Tip of the Week – Our favorite lighting videosTips & Tricks
Every week, we post a photography-related tip on our blog. These tips are typically inspired by questions we get from our customers. Sometimes we might feature a technique tip, and sometimes a gear recommendation. If there’s something specific you’d like to see in this section, let us know. Email us at email@example.com.
This week, we bring out our favorite lighting videos. Whether it’s about small flashes or studio strobes, lighting is something we get an awful lot of questions about. So, we decided to put together a short list of our favorite lighting-related video tutorials to help you get going. These are paid videos, but are worth every penny, since the instructors are some of the best in the business.
- Joe McNally’s “Language of Light”: Joe is easily one of the best lighting instructors in the world, and his “Language of Light” DVD set is pure genius. Whether it’s shooting a family portrait, or hanging off the back of a truck to capture speeding downhill skaters, Joe does it all and does it incredibly well. He’s funny, engaging and eloquent, and while he doesn’t make it look easy, he does help you understand his methods and techniques, letting you learn a lot in the process.
- David Hobby’s “Lighting in Layers”: David Hobby became famous for starting what is now considered to be the bible of small flash photography websites. Strobist.com has become the go-to site for folks looking to learn about lighting with small flash, and to his credit, David pretty-much gives away a ton of information for free there. His “Lighting in Layers” DVD, however, ratchets things up to a whole new level. Six full shoots span nine hours of video, replete with lighting diagrams, commentary and on-the-job demos. For lighting enthusiasts and aficionados, this is definitely worth checking out.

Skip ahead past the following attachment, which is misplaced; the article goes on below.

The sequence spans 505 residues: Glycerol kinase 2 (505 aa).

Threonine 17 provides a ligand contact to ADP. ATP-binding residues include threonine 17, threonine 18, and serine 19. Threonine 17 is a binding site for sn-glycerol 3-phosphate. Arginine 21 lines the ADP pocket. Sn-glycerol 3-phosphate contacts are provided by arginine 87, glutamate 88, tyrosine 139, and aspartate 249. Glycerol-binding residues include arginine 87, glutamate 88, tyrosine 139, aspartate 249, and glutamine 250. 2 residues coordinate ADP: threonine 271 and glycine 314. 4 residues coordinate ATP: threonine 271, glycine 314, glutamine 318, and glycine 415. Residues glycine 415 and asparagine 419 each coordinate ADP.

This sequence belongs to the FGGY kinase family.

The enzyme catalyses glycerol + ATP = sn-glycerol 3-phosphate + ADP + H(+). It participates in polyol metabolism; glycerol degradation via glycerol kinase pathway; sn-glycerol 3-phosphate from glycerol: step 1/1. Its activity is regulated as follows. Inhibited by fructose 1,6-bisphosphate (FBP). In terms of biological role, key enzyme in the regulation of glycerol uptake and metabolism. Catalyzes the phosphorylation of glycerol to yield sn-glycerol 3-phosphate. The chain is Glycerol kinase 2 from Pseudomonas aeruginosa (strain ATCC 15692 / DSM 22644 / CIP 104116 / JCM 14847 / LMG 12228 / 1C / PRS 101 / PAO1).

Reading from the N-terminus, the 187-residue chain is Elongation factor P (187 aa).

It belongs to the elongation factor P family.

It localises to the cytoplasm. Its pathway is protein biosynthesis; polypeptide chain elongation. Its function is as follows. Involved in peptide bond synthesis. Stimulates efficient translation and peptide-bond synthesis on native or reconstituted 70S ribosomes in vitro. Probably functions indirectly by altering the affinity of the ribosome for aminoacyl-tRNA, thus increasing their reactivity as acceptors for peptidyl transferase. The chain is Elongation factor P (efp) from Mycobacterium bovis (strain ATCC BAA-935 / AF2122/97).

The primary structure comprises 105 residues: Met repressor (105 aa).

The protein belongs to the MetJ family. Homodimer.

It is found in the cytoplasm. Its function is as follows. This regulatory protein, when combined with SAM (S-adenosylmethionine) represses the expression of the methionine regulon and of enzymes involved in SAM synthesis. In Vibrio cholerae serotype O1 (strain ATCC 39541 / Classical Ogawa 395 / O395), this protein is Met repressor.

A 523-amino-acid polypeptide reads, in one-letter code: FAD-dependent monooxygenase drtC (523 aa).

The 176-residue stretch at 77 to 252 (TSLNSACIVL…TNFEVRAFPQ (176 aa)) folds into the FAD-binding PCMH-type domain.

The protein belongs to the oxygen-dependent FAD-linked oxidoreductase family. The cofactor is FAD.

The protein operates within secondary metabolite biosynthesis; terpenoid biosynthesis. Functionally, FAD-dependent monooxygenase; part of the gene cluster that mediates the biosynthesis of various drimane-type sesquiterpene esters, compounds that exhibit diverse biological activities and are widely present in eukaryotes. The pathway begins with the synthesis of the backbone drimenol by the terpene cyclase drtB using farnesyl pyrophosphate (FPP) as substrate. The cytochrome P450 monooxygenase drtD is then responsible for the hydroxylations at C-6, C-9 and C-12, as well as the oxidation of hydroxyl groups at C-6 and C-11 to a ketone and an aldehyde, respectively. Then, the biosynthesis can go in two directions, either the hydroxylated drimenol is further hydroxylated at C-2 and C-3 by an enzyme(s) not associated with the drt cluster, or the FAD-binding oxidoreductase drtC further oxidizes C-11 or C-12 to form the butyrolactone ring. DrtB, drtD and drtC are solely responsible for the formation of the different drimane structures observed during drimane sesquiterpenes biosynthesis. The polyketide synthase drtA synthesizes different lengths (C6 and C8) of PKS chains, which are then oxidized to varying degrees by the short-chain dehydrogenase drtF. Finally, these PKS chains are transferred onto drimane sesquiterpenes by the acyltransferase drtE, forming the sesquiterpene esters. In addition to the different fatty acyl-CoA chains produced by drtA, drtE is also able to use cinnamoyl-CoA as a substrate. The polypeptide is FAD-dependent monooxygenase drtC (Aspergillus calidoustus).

- Scott Kelby’s “Light it, Shoot it, Retouch it!”: This one requires a subscription to KelbyTraining.com, but is totally worth it. Scott takes you through a complete shoot, from lighting setup, to shooting, to the retouching process. Throughout the entire tutorial – which is actually broken into three parts – he describes all the gear, software and techniques he uses in great detail, leaving few, if any, questions in the minds of the audience. Scott’s class got so popular, it spawned a book and a nationwide teaching tour of the same name. If you don’t have a subscription to KelbyTraining, they do have a free trial so you can check out the class during that. Get the subscription, however, because it also gets you access to another video on this list.
Zack Arias’ “Studio Lighting.”: This is easily THE go-to course if you’re just starting out and want an immersive, extensive course. Shot over three days, this workshop form creativeLIVE is absolutely stunning in the amount of instruction it provides. From learning how to setup a shoot to why you start with, say, a soft box to what that does versus an umbrella or a beauty dish, to measuring exposure, this workshop has it all.
Zack is a fantastic instructor; he’s humble, self-deprecating and brutally honest. This is a guy who’s not afraid to let his mistakes be a teaching tool, and you’ll see that in this video workshop. Moreover, he doesn’t assume you know something about lighting already, so he explains things very thoroughly. Even experienced folks will get something out of this workshop, so don’t pass it up.
- Syl Arena’s “Working with Speedlites”: This two-part course, also available from KelbyTraining.com (the same place you can find Scott Kelby’s class, mentioned above) is a nod to the Canonistas out there. Since David Hobby and Joe McNally are Nikon users, their classes invariably involve heavy use of Nikon cameras and flashes. Syl’s class, on the other hand, is all about Canon flash photography.What’s really cool about this class is that it does what your Canon flash’s manual should have done, but didn’t. Syl breaks down Speedlites and explains everything in detail – but he doesn’t stop there. There’s plenty of technical information to give you lots of “Aha!” moments, but then he shows you just how to use those flashes in actual shooting situations. The class is broken into two parts, one for working with single Speedlites, and the other for working with multiple Speedlites. If you’re a Canon shooter and want to get into the world of small flash photography, this is your go-to class.
So that’s the list of our favorite lighting videos. Got a recommendation of your own? Leave us a comment, and let us know!